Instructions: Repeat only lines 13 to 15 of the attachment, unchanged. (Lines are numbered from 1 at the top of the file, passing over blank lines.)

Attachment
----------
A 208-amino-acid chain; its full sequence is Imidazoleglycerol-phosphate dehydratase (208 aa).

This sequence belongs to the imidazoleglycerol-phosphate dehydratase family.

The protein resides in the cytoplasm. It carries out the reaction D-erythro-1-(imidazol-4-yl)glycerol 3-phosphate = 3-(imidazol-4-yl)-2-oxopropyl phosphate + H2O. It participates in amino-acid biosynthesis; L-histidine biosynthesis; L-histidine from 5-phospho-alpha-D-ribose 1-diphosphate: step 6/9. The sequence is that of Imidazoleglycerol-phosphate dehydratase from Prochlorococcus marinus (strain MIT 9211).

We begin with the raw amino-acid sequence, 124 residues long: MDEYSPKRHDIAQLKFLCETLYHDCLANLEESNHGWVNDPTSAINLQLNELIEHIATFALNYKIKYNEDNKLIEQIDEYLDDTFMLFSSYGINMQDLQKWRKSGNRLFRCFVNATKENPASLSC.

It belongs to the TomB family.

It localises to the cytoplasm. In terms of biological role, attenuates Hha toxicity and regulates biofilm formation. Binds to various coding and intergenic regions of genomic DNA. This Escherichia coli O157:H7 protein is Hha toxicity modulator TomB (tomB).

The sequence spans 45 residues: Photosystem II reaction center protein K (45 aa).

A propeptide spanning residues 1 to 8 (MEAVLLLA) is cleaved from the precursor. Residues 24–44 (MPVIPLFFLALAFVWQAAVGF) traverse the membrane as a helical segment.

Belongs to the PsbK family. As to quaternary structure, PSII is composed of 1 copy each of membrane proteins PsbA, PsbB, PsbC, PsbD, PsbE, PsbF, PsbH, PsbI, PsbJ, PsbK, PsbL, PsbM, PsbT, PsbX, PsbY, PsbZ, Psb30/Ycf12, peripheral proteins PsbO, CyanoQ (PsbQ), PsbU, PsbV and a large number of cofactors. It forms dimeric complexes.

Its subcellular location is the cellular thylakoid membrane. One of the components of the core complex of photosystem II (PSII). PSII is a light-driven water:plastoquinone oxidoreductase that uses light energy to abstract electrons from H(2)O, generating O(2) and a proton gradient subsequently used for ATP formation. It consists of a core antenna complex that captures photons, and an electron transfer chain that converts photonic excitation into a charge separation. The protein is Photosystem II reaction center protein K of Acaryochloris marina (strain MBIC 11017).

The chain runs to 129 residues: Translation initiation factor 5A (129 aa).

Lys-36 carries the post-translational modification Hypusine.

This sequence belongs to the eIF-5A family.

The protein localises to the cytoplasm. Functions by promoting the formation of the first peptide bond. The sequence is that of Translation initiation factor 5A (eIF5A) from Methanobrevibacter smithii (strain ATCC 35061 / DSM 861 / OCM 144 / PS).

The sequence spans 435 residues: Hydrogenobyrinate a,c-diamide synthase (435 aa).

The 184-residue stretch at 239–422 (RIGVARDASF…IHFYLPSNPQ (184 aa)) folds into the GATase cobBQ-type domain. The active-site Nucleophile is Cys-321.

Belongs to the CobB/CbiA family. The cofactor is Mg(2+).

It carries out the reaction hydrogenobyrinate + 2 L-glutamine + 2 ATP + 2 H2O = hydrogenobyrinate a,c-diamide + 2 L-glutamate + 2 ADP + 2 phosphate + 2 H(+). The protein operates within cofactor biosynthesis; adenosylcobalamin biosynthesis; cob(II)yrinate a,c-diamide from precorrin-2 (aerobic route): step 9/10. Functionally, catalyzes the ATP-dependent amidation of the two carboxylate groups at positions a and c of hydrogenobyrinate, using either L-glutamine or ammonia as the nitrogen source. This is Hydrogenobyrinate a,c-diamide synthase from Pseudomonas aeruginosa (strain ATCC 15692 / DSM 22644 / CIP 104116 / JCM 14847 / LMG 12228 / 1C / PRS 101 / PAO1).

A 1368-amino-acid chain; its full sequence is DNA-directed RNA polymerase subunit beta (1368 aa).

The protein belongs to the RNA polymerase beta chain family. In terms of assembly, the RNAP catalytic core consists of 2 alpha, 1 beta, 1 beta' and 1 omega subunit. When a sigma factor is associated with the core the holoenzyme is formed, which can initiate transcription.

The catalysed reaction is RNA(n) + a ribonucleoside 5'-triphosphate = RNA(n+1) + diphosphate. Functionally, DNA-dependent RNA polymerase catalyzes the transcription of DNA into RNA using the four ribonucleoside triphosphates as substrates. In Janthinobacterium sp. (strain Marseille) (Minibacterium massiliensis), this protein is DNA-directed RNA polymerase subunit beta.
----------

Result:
This sequence belongs to the eIF-5A family.

The protein localises to the cytoplasm. Functions by promoting the formation of the first peptide bond. The sequence is that of Translation initiation factor 5A (eIF5A) from Methanobrevibacter smithii (strain ATCC 35061 / DSM 861 / OCM 144 / PS).

The sequence spans 435 residues: Hydrogenobyrinate a,c-diamide synthase (435 aa).